THE IMPORTANCE OF TELLING A POSITIVE STORY

 
 

For most of my career, I’ve been lucky to be able to experience and share many people’s stories around the world. Many of these remarkable stories have stayed with me until this day. I’ve had the chance to film women in India who were able to make a living by producing sanitary pads, while at the same time improving their own and other women’s health and wellbeing in their community. I filmed poor farmers in rural Ethiopia who had started to build micro businesses, starting with just one chicken, one sewing machine, or one cow, in order to be able to support their family in a sustainable manner, rather than be dependent on aid. In Palestine, I directed a film about women who were leading the way for other women to be brave and do the jobs they really wanted to do, even though it meant breaking deep-rooted societal norms.

What links all of these stories together is personal empowerment. All of the people in my films were in charge of their own lives, because they believed they could change their life for the better. I am sure all of them had to fight the naysayers during their plight, and it can’t have been easy to get up every morning and say to yourself, I believe what I am doing is right and I’m going to make it happen.

 

I believe that there is a lot of good in this world, and a lot of positive people who believe they can make a change. It is unfortunate that our mainstream media often wants us to think the opposite. Polarisation, fear and xenophobia are increasing in all of our societies and the media has a huge role to play.

 

Back in the day, when I started working as a documentary filmmaker, and was pitching stories to commissioning editors of TV channels, I often heard the question: ‘What is the flipside, where is the bad story?’ We know that disaster sells, sex sells and violence sells. Just take a look at newspaper headlines.

 

So why is it so important to tell a positive story? I believe that positive, empowering stories can have huge educational value. This is also the basis on which Lyfta was founded. After many years of pondering about how the stories we choose to tell can make a real impact, we always came back to the same answer: Education. Stories are a powerful tool for learning.

 

Kids who have watched Lyfta’s stories have said: ‘When I’m watching and interacting with the story, I can forget about school and actually start to learn.”

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Teachers also see the value in using stories for learning. Before we founded Lyfta, around two years ago, my colleagues and I visited one primary school in Ipswich, UK, where a teacher, after a Lyfta session in her classroom, said: ‘We need to make it real to them (pupils), we need to make it meaningful. I know this experience will stay with them, because they were just buzzing about it, and that’s what we need in every lesson’. The kids she was talking about were between 7 and 10 years old. When asked questions about the content that they had just seen, the class answered every single question correctly and extremely eloquently. It was a memorable moment. I peered over my shoulder to see Michelle, the teacher, with tears in her eyes. She was visibly moved by her pupils’ engagement. Michelle tells us that her kids are still talking about it to this day.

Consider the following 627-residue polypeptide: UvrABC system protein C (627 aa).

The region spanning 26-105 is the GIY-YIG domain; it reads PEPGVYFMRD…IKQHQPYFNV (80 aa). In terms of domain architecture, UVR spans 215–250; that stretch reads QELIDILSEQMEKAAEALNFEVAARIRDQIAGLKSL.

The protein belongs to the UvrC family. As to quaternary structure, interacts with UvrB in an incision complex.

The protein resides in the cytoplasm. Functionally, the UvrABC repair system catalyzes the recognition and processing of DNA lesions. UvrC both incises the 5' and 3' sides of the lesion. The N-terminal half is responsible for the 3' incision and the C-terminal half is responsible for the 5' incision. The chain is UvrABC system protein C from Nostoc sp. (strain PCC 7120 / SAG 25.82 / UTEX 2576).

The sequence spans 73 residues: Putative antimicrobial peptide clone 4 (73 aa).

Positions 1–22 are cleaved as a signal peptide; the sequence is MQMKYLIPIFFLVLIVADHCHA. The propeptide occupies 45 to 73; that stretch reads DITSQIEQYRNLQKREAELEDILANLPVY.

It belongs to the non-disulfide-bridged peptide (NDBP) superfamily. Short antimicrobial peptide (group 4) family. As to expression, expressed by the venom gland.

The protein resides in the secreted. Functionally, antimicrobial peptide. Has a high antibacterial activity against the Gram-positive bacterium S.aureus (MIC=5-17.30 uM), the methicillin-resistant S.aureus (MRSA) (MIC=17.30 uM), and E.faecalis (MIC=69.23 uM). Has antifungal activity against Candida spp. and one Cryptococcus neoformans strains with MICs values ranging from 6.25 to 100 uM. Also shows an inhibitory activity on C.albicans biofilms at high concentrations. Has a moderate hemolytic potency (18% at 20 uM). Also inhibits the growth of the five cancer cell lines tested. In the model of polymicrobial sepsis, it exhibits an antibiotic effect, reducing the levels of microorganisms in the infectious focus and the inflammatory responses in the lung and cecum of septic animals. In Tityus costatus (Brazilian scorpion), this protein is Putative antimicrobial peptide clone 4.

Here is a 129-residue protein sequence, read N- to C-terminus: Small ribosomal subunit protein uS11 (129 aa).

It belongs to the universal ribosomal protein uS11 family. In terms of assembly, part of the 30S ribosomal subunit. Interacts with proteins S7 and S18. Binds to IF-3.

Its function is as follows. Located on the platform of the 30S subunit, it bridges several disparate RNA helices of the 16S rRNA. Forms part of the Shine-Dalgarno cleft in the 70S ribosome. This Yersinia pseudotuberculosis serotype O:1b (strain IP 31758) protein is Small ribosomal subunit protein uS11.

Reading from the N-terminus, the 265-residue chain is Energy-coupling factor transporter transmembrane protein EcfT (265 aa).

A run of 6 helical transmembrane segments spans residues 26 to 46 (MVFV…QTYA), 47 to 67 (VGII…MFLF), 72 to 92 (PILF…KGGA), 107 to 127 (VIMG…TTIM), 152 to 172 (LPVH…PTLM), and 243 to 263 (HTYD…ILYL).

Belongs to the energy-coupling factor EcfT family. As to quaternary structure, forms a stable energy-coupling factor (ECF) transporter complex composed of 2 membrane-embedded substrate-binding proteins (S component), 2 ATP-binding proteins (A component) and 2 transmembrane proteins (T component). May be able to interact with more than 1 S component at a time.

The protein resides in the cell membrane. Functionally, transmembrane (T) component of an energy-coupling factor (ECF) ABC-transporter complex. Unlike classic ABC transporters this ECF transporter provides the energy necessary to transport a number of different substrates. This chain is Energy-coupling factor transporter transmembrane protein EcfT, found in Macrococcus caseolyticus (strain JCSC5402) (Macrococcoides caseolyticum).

These and many other experiences in schools in the UK and Finland over the last two years have affirmed my belief that there can be a better world, and that we, the adults, have a responsibility to support the next generation to grasp their role in building a fairer, more sustainable world.

 

Our mission is to continue telling positive stories at Lyfta. I am so excited about our next steps. We are building an immersive globe interface, where children can visit different people’s homes around the world in 360° and Virtual Reality, to discover how similar we are and at the same time how differences can be beautiful. Soon, the platform will be populated with stories from around the world. Inspiring, motivating, emotional, uplifting, philosophical, surprising, meaningful stories of human beings, who have done something amazing in our world. This year we have some exciting stories in the pipeline, and in the future we hope to work with many talented filmmakers around the world, to create beautiful Lyfta storyworlds with us.

You can download the artwork to start a conversation about positive stories in your class and share the answers or other experiences on the topic on our Twitter or Facebook.

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Paulina Tervo

The writer is a documentary filmmaker, 360° storyteller, Co-Founder and Co-CEO at Lyfta.

 
 
Paulina Tervo